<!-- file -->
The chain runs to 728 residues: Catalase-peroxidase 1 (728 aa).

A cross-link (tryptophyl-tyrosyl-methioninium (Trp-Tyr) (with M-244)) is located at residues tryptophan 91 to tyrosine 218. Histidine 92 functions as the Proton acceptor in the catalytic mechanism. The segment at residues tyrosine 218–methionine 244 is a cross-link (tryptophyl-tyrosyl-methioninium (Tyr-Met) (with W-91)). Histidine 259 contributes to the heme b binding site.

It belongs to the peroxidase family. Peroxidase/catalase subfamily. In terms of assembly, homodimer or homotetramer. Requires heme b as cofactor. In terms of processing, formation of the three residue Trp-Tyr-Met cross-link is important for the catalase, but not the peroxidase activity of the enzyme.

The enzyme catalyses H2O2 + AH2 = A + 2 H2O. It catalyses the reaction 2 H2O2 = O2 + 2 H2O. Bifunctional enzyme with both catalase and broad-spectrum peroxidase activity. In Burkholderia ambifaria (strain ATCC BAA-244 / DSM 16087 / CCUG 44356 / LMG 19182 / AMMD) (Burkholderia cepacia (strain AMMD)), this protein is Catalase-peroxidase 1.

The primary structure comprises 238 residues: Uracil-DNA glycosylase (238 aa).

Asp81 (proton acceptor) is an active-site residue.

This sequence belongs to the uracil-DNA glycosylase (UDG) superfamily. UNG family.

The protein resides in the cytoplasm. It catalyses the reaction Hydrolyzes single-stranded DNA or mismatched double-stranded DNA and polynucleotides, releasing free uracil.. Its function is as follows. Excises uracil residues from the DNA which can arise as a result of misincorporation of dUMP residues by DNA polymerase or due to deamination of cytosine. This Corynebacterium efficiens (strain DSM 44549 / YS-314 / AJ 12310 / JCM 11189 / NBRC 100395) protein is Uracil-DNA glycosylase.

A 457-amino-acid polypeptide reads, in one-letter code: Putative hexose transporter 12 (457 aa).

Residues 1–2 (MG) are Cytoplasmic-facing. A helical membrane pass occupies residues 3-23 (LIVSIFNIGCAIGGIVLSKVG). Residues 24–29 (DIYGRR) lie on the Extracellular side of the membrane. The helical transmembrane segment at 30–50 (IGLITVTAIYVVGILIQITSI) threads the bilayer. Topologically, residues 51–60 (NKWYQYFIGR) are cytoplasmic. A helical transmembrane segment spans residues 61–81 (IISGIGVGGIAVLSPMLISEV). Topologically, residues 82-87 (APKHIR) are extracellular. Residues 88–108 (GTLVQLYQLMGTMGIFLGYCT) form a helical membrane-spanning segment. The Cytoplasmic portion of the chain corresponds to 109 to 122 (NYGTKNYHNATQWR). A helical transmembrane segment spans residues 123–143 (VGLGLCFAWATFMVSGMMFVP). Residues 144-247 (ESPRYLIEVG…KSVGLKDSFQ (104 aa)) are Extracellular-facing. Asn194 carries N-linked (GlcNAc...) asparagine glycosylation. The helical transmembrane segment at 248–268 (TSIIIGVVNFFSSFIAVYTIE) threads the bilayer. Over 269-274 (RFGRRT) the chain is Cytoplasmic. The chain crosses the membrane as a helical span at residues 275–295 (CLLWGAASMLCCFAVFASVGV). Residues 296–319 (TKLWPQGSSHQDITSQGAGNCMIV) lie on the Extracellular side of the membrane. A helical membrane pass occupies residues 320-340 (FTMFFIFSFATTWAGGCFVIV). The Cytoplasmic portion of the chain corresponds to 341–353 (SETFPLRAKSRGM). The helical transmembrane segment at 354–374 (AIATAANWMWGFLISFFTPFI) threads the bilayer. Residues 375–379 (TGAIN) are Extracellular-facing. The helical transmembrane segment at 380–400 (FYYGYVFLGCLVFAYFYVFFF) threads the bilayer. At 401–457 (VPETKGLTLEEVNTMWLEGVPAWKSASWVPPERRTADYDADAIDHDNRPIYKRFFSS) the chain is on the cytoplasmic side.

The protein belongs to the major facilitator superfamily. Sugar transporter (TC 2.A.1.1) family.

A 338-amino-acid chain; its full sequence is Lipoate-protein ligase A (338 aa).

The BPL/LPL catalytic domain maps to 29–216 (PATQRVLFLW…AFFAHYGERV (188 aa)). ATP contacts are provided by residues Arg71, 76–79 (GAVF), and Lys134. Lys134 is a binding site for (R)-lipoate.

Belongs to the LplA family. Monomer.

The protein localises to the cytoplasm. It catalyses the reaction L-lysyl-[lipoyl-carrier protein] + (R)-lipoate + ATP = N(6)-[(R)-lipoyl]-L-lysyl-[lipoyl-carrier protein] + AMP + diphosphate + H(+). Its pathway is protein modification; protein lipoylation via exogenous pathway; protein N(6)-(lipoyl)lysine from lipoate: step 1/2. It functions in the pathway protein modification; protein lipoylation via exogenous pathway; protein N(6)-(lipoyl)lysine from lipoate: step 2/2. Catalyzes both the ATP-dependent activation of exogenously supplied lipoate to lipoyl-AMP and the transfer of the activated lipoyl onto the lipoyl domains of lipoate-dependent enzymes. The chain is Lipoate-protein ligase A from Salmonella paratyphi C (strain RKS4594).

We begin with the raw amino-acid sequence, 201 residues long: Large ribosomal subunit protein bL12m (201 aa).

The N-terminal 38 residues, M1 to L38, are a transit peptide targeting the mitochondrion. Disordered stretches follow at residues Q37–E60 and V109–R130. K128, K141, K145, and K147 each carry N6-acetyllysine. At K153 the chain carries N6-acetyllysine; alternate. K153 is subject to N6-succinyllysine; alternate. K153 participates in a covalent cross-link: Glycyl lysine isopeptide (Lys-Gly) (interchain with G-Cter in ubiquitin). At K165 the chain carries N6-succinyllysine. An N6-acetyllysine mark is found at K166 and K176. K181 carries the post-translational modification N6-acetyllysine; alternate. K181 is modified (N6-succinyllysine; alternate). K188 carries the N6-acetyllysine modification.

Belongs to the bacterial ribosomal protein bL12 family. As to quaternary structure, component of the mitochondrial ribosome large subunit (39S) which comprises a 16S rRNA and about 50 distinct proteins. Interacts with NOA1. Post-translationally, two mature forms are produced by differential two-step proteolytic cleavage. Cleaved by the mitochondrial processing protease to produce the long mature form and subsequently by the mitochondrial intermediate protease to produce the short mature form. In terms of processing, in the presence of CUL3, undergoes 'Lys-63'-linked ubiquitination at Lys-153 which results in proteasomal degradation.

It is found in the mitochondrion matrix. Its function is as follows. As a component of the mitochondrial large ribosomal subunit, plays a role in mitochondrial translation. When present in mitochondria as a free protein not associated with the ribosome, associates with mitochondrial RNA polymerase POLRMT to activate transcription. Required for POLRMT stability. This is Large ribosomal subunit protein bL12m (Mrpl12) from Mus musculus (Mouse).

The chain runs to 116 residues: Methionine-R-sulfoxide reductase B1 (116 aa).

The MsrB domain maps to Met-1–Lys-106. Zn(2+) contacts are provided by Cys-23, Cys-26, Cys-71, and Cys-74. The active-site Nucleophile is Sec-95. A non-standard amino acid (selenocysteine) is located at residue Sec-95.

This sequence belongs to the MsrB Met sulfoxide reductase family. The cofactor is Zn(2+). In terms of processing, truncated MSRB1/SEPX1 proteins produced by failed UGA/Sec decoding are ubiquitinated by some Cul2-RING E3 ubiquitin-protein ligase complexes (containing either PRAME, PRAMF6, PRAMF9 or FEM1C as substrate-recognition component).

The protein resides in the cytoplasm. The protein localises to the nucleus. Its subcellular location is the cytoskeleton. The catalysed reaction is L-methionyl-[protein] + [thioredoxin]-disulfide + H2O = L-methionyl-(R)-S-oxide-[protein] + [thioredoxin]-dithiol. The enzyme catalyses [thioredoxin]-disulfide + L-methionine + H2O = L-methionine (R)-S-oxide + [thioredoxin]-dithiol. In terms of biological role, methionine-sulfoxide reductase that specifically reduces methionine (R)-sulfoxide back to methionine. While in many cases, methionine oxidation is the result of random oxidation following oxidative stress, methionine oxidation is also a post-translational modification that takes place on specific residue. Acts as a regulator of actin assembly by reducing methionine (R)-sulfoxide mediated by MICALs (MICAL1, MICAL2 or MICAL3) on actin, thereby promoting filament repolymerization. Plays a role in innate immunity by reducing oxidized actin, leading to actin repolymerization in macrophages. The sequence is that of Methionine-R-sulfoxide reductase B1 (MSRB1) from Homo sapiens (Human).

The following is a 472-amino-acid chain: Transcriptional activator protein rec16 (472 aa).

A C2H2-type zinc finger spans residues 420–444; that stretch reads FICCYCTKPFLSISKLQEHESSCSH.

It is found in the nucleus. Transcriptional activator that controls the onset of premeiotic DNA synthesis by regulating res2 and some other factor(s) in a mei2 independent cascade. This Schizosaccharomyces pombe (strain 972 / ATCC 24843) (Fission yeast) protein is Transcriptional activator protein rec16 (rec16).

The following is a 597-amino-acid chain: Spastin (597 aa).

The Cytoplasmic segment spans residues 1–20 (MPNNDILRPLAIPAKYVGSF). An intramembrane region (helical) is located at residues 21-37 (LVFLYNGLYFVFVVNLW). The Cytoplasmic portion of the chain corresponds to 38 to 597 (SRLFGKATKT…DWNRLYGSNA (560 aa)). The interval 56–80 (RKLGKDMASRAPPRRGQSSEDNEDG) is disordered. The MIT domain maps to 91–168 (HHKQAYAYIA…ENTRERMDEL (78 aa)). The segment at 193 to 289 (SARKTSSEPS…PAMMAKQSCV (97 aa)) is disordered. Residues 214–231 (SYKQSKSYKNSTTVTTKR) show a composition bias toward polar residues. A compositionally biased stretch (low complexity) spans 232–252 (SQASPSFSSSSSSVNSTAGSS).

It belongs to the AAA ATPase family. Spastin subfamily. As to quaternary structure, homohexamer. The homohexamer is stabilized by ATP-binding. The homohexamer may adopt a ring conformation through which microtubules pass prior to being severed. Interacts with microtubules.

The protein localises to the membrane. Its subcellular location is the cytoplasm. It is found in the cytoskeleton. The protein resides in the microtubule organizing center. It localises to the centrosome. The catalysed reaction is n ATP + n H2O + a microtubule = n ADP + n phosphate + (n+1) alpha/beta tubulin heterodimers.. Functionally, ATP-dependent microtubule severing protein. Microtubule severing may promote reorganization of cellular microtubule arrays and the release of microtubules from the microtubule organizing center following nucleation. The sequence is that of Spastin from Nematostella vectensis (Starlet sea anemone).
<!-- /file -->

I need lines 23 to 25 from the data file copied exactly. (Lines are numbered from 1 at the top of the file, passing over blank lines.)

The protein resides in the cytoplasm. The protein localises to the nucleus. Its subcellular location is the cytoskeleton. The catalysed reaction is L-methionyl-[protein] + [thioredoxin]-disulfide + H2O = L-methionyl-(R)-S-oxide-[protein] + [thioredoxin]-dithiol. The enzyme catalyses [thioredoxin]-disulfide + L-methionine + H2O = L-methionine (R)-S-oxide + [thioredoxin]-dithiol. In terms of biological role, methionine-sulfoxide reductase that specifically reduces methionine (R)-sulfoxide back to methionine. While in many cases, methionine oxidation is the result of random oxidation following oxidative stress, methionine oxidation is also a post-translational modification that takes place on specific residue. Acts as a regulator of actin assembly by reducing methionine (R)-sulfoxide mediated by MICALs (MICAL1, MICAL2 or MICAL3) on actin, thereby promoting filament repolymerization. Plays a role in innate immunity by reducing oxidized actin, leading to actin repolymerization in macrophages. The sequence is that of Methionine-R-sulfoxide reductase B1 (MSRB1) from Homo sapiens (Human).

The following is a 472-amino-acid chain: Transcriptional activator protein rec16 (472 aa).

A C2H2-type zinc finger spans residues 420–444; that stretch reads FICCYCTKPFLSISKLQEHESSCSH.